heart disease deaths

Researchers compared the accuracy of statistical models developed by artificial intelligence with those developed by heart experts in predicting heart disease deaths.

When a doctor is planning treatment for a patient they need to consider the likely outcomes for that patient, or their “prognosis”. Statistical models can help doctors evaluate a particular patient’s risk level and prognosis and tailor the most appropriate treatment. Up to now, these prognostic models have been based on expert medical research to identify key risk factors in a particular illness. This process requires a lot of research effort and time. With the increasing use of electronic health records, there is now a huge amount of patient data available.

Researchers at the Francis Crick Institute, London, UK set out to use artificial intelligence (AI), to harness some of this data to develop a“machine-generated” model for predicting the risk of heart disease deaths. They compared the accuracy of the AI model with traditional prognostic models developed by heart experts. They published their results in PLOS ONE.

The researchers used data from 80,000 patients on the CALIBER platform which links four sources of routinely-collected electronic health records in England – primary health care records, hospital discharge records, a national audit of myocardial ischemia records, and death registrations. Using this data in a machine-learning approach, they developed an AI prognostic model for heart disease based on around 600 predictors of risk. They compared the accuracy of this AI model to a conventionally-derived model based on 27 risk factors selected by heart experts.

The AI derived model was better at predicting patient outcomes than the conventionally derived model. The AI model also identified novel predictors of risk – for example, the number of home visits by a doctor. This could be a useful indicator of how ill the patient is but had not been previously identified in conventional prognostic models.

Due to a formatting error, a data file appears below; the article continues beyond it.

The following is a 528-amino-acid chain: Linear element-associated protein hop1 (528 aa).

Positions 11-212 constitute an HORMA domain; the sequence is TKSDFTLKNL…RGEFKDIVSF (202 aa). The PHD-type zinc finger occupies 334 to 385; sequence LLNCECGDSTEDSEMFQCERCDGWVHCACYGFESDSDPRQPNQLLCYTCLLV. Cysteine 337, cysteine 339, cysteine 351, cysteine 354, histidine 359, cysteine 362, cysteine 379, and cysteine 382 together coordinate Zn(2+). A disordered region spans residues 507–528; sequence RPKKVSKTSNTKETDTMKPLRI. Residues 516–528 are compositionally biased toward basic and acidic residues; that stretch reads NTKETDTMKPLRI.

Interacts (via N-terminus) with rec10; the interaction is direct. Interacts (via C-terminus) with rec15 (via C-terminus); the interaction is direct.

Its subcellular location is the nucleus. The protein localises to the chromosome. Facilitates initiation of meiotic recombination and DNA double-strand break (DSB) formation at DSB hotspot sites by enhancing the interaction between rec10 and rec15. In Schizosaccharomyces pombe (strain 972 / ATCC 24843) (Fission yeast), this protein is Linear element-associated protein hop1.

This study demonstrated that it is possible to use machine learning to develop prognostic tools. AI models can be as accurate as conventionally-derived models and are less time-consuming to develop. This approach could be used to develop models for other diseases and has the potential to greatly influence how patient care is managed in the future.

Written by Julie McShane, Medical Writer


  1. Steele AJ, Denaxas SC, Shah AD, et al. Machine learning models in electronic health records can outperform conventional survival models for predicting patient mortality in coronary artery disease. PLOS One 13(8):e0202344. Doi:10.1371/journal.pone.0202344.
  2. AI beats doctors at predicting heart disease deaths. The Francis Crick Institute EurekAlerthttps://www.eurekalert.org/pub_releases/2018-09/tfci-abd090418.php
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